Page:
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"Science Fiction" means—to us—everything found in the science fiction section of a bookstore, or at a science fiction convention, or amongst the winners of the Hugo awards given by the World Science Fiction Society. This includes the genres of science fiction (or sci-fi), fantasy, slipstream, alternative history, and even stories with lighter speculative elements. We hope you enjoy the broad range that SF has to offer.

Dwarf Varieties

Mary Soon Lee was born and raised in London, but now lives in Pittsburgh. Her short stories have appeared in Analog, F&SF, Interzone, Lightspeed, and several Year's Best anthologies. She has won the Elgin Award and the Rhysling Award for her poetry, and, in August, had 119 haiku in Science, one for each element of the periodic table. She has an antiquated website at marysoonlee.com.
Mountain dwarf.
Hardy, stout, subterranean stock. Male specimens swarthy, bearded; females elusive or hard to distinguish from the males. Famed for axe-wielding miners and warrior-smiths. Disposition: stalwart, stubborn, steadfast. Frequently hoard treasure. Note: the dwarven ruling class is drawn exclusively from mountain dwarves.
Garden dwarf.
Widespread ornamental subspecies. The smallest dwarf breed, rarely more than 18 inches in height. Bearded, ruddy-cheeked, typically adorned with bright red hats. Disposition: cheery, territorial.
Gardener dwarf.
Endangered. Range limited to the Borneo montane rainforests. Slender in comparison to other subspecies. Attired in subdued greens and browns. Whereas mountain dwarves amass gold and gems, gardener dwarves prize all manner of plants. There are apocryphal accounts of diminutive dwarves defending orchids against orangutans. Disparagingly referred to as loam-lovers by mountain dwarves.
Elf-friend dwarf.
Conjectured, possibly extinct. No extant specimens found in last three surveys.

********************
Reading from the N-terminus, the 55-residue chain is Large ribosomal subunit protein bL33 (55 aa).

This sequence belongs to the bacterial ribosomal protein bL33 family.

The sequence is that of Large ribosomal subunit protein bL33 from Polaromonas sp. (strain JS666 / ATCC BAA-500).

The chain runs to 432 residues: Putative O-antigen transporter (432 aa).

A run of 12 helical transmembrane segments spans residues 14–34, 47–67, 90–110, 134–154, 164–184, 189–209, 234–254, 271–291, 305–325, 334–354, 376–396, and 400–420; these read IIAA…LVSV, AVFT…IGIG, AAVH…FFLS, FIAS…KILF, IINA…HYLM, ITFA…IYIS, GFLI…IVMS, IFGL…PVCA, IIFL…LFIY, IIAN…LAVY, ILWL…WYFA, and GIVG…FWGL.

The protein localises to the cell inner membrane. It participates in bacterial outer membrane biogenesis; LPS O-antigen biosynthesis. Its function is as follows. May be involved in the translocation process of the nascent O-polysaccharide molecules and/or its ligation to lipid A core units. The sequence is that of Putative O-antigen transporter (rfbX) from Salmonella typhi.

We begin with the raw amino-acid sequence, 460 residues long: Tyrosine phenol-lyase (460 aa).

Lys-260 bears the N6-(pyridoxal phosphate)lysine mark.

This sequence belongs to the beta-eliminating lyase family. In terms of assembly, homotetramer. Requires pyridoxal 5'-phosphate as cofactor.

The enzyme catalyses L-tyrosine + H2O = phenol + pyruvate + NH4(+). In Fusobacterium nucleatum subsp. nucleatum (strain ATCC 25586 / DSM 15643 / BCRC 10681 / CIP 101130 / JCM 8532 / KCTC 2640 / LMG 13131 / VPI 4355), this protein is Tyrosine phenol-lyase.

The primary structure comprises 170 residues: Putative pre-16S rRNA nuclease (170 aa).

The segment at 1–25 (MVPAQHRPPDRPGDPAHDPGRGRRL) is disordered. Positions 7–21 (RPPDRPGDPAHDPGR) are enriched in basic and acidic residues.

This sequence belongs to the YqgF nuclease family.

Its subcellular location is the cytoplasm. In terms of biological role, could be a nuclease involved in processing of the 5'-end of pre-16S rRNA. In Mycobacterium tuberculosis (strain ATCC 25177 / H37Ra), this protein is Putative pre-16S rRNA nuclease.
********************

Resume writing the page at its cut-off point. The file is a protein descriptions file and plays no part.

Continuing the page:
Maidenhair dwarf.
Subspecies with two known varieties: golden-haired and ginger-haired. Both varieties are distinguished by pallid skin. Females are fierce, yet sentimental. The males are reputed to be irresistibly alluring, but since they are kept in strict seclusion by the females, such claims cannot be substantiated.
Common red dwarf.
Abundant and widespread. Attired in russet, red, or orange; starry-eyed. Long-lived even by dwarf standards. Disposition: cool, not very bright, nocturnal.
Lesser white dwarf.
Range limited to arctic and subarctic regions. White-haired, white-bearded. Disposition: recalcitrant and extremely dense.
Mead dwarf.
Protected. Hirsute, squat, brown of skin and hair. Mead dwarves were almost wiped out by mountain dwarves in the Middle Ages. Despite their protected status, they are still vulnerable to unprovoked attack by mountain dwarves, who consider them a disgrace to dwarvenhood. Disposition: timid and sensitive, unless inebriated, when they become aggressively lecherous. In the inebriated state, mead dwarves are a menace to themselves, to livestock, and to other dwarf varieties (especially maidenhair dwarves).
The End
This story was first published on Tuesday, February 13th, 2018

After over a decade writing purely poetry, I recently started writing short fiction again. "Dwarf Varieties" was the fourth story I wrote after the long hiatus. The idea popped into my head and I wrote it with comparative ease, which is far from always the case. While this is primarily a whimsical fantasy piece, I'm happy I included two nods to astronomy (red dwarves and white dwarves).

- Mary Soon Lee
We hope you're enjoying Dwarf Varieties by Mary Soon Lee.

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